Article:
Tight-lipped toxic truckin?

Did you know that plans were under consideration to truck nuclear waste through Oregon, through the Gorge, up to the ailing Hanford Nuclear Reservation?

Did you know that plans were under consideration to truck nuclear waste through Oregon, through the Gorge, up to the ailing Hanford Nuclear Reservation? Not much has been said about it in the local media until last week when a local television station mentioned it briefly–so briefly, in fact, that when I decided to search for more information, I found nothing. After several Google and site-specific searches yielding nothing, I was beginning to think I had hallucinated the whole thing. Maybe it was some kind of spring break delirium?

After I heard the report, or hallucinated the report, whichever the case might be, I began to imagine the scenario of transporting spent nuclear fuel through the Columbia River Gorge. If you’ve ever been down I-84, there is no question that this is a remarkable stretch of road. It runs from Portland down nearly the entire length of the Columbia River, nestled next to the rocky crags of the Gorge until it opens out onto the brown rolling hills of the Palouse. Here “stunning” is an understatement. I began to imagine a handsomely paid truck driver winding his way down this highway. Then I imagined strong gusts of wind, the kind that nearly blew my car off the road last year, the kind that big rigs pull over and stop to wait out. Then I began to imagine a wild-eyed meth addict or a droopy lidded drunk driving recklessly fast in the wrong lane. I began to wonder if it was really a good idea to transport spent nuclear fuel through the Gorge to be “recycled” at Hanford. Nuclear energy is “clean” energy, unless its byproducts are spilled all over the place.

So why no news? Why no media coverage to answer my questions? If spent nuclear fuel could be transported through the Gorge eastward to Hanford, where would it be coming from? Would it be transported through Portland? Is the Oregon Department of Energy for or against this proposal? How much waste would be transported? How often? Where from? How long would it be stored at Hanford? I Googled and Googled and got nothing.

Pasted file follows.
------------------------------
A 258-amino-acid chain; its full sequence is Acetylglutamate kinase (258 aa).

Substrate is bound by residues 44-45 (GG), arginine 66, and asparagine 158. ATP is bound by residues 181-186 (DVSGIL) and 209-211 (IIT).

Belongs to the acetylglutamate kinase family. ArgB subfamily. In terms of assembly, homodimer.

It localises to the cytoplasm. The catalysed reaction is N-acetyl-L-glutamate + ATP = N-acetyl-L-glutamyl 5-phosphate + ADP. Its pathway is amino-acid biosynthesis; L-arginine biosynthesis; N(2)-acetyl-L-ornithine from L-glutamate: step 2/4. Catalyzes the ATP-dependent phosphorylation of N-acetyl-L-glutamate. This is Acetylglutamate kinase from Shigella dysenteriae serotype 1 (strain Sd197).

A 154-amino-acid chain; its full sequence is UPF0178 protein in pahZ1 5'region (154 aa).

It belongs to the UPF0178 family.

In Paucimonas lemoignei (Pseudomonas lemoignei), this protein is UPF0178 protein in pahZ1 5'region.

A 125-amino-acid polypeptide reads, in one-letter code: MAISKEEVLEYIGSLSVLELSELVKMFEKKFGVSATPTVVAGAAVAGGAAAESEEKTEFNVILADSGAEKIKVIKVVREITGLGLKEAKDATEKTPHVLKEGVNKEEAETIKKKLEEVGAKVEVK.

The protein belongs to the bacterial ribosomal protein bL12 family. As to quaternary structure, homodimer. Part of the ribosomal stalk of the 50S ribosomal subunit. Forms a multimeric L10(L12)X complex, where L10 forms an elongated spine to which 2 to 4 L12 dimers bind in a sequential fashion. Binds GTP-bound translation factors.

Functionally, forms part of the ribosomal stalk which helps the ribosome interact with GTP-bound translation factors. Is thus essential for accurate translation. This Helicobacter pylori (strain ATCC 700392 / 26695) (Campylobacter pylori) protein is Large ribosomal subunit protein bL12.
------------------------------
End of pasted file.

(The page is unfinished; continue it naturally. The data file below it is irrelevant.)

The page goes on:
Finally, the Department of Energy (DOE) came to my aid with its Global Nuclear Energy Partnership (GNEP) website located at gnep.gov. The GNEP is President Bush’s “Advanced Energy Initiative” which is charged with the mission of reducing “U.S. reliance on imported oil by changing the way we power our cars, homes and businesses.”

Historical background

November 2006, the Hanford Nuclear Reservation was one of 11 sites chosen for review by the DOE for the potential to become an advanced nuclear fuel recycling center.

January 2007, the DOE allocated $10 million for 11 commercial and public consortia to conduct detailed studies for integrated spent fuel recycling facilities under President Bush’s GNEP.

March 26, 2007, a public hearing was held in Hood River to discuss a DOE environmental study conducted by the GNEP. April 4 is the deadline for submitting comments entitled “GNEP PEIS Comments” to [email protected]

On, May 30, the site characterization report is due to the Department of Energy.

What is a nuclear fuel recycling center?

According to the DOE, an advanced nuclear fuel recycling center would separate usable uranium and transuranics from spent light water reactor fuel and convert them into a new fuel called transmutation fuel. The new fuel could then be used in an advanced recycling reactor. The GNEP explains, “This advanced recycling reactor is a fast reactor that would demonstrate the ability to reuse and consume materials recovered from spent nuclear fuel, including long-lived elements that would otherwise be disposed of in a geologic repository.” What do they mean when they say, “demonstrate the ability?” Is this an experiment?